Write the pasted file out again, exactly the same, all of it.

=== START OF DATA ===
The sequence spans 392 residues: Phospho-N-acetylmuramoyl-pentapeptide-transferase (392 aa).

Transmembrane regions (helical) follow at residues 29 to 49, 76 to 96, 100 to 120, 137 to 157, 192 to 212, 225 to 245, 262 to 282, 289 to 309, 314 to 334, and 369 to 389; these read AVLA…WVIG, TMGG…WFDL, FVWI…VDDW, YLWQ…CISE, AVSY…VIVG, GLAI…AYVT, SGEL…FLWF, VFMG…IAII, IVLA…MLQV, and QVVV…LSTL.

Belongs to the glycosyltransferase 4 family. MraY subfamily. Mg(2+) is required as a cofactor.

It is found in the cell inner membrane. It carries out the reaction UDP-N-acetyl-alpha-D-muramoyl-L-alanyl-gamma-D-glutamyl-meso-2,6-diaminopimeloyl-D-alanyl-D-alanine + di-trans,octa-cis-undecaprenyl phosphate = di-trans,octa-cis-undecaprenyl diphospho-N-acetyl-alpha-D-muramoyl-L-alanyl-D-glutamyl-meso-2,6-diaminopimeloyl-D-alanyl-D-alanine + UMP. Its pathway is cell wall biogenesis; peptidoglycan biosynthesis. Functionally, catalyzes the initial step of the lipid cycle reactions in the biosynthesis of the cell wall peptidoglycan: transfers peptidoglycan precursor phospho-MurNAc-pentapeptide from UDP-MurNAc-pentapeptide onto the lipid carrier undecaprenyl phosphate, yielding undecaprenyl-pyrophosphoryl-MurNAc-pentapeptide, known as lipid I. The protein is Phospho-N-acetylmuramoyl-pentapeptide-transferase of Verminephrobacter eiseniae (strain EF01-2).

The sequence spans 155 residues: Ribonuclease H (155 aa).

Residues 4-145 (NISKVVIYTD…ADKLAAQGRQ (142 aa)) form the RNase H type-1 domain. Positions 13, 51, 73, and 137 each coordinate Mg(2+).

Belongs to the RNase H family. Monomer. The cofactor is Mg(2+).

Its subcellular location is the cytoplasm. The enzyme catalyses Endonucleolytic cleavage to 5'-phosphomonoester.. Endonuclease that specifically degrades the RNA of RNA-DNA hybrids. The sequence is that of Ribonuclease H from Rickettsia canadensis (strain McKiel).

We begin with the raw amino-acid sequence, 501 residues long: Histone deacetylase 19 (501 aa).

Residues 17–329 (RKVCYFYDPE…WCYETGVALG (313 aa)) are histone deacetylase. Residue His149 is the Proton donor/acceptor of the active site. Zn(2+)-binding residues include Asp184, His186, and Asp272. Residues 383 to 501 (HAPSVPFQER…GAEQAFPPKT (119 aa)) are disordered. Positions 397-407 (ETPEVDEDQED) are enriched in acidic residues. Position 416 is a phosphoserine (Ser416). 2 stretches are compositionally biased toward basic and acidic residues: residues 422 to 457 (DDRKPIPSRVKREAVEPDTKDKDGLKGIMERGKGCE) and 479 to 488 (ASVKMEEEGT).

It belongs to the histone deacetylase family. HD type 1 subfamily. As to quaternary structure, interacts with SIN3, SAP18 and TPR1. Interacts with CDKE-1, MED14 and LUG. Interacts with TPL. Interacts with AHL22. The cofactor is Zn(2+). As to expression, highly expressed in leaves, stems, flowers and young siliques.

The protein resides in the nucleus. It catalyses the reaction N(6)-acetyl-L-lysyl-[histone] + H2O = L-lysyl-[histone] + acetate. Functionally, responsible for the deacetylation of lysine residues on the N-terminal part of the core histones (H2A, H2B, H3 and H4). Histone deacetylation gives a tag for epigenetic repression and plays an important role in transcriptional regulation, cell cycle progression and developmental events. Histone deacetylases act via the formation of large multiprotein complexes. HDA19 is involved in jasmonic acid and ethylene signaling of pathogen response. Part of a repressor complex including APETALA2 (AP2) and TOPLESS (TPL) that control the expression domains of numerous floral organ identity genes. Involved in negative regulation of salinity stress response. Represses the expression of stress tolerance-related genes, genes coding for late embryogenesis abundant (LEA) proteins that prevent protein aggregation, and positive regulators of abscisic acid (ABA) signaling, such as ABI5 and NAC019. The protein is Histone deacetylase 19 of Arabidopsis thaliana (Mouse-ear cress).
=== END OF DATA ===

The sequence spans 392 residues: Phospho-N-acetylmuramoyl-pentapeptide-transferase (392 aa).

Transmembrane regions (helical) follow at residues 29 to 49, 76 to 96, 100 to 120, 137 to 157, 192 to 212, 225 to 245, 262 to 282, 289 to 309, 314 to 334, and 369 to 389; these read AVLA…WVIG, TMGG…WFDL, FVWI…VDDW, YLWQ…CISE, AVSY…VIVG, GLAI…AYVT, SGEL…FLWF, VFMG…IAII, IVLA…MLQV, and QVVV…LSTL.

Belongs to the glycosyltransferase 4 family. MraY subfamily. Mg(2+) is required as a cofactor.

It is found in the cell inner membrane. It carries out the reaction UDP-N-acetyl-alpha-D-muramoyl-L-alanyl-gamma-D-glutamyl-meso-2,6-diaminopimeloyl-D-alanyl-D-alanine + di-trans,octa-cis-undecaprenyl phosphate = di-trans,octa-cis-undecaprenyl diphospho-N-acetyl-alpha-D-muramoyl-L-alanyl-D-glutamyl-meso-2,6-diaminopimeloyl-D-alanyl-D-alanine + UMP. Its pathway is cell wall biogenesis; peptidoglycan biosynthesis. Functionally, catalyzes the initial step of the lipid cycle reactions in the biosynthesis of the cell wall peptidoglycan: transfers peptidoglycan precursor phospho-MurNAc-pentapeptide from UDP-MurNAc-pentapeptide onto the lipid carrier undecaprenyl phosphate, yielding undecaprenyl-pyrophosphoryl-MurNAc-pentapeptide, known as lipid I. The protein is Phospho-N-acetylmuramoyl-pentapeptide-transferase of Verminephrobacter eiseniae (strain EF01-2).

The sequence spans 155 residues: Ribonuclease H (155 aa).

Residues 4-145 (NISKVVIYTD…ADKLAAQGRQ (142 aa)) form the RNase H type-1 domain. Positions 13, 51, 73, and 137 each coordinate Mg(2+).

Belongs to the RNase H family. Monomer. The cofactor is Mg(2+).

Its subcellular location is the cytoplasm. The enzyme catalyses Endonucleolytic cleavage to 5'-phosphomonoester.. Endonuclease that specifically degrades the RNA of RNA-DNA hybrids. The sequence is that of Ribonuclease H from Rickettsia canadensis (strain McKiel).

We begin with the raw amino-acid sequence, 501 residues long: Histone deacetylase 19 (501 aa).

Residues 17–329 (RKVCYFYDPE…WCYETGVALG (313 aa)) are histone deacetylase. Residue His149 is the Proton donor/acceptor of the active site. Zn(2+)-binding residues include Asp184, His186, and Asp272. Residues 383 to 501 (HAPSVPFQER…GAEQAFPPKT (119 aa)) are disordered. Positions 397-407 (ETPEVDEDQED) are enriched in acidic residues. Position 416 is a phosphoserine (Ser416). 2 stretches are compositionally biased toward basic and acidic residues: residues 422 to 457 (DDRKPIPSRVKREAVEPDTKDKDGLKGIMERGKGCE) and 479 to 488 (ASVKMEEEGT).

It belongs to the histone deacetylase family. HD type 1 subfamily. As to quaternary structure, interacts with SIN3, SAP18 and TPR1. Interacts with CDKE-1, MED14 and LUG. Interacts with TPL. Interacts with AHL22. The cofactor is Zn(2+). As to expression, highly expressed in leaves, stems, flowers and young siliques.

The protein resides in the nucleus. It catalyses the reaction N(6)-acetyl-L-lysyl-[histone] + H2O = L-lysyl-[histone] + acetate. Functionally, responsible for the deacetylation of lysine residues on the N-terminal part of the core histones (H2A, H2B, H3 and H4). Histone deacetylation gives a tag for epigenetic repression and plays an important role in transcriptional regulation, cell cycle progression and developmental events. Histone deacetylases act via the formation of large multiprotein complexes. HDA19 is involved in jasmonic acid and ethylene signaling of pathogen response. Part of a repressor complex including APETALA2 (AP2) and TOPLESS (TPL) that control the expression domains of numerous floral organ identity genes. Involved in negative regulation of salinity stress response. Represses the expression of stress tolerance-related genes, genes coding for late embryogenesis abundant (LEA) proteins that prevent protein aggregation, and positive regulators of abscisic acid (ABA) signaling, such as ABI5 and NAC019. The protein is Histone deacetylase 19 of Arabidopsis thaliana (Mouse-ear cress).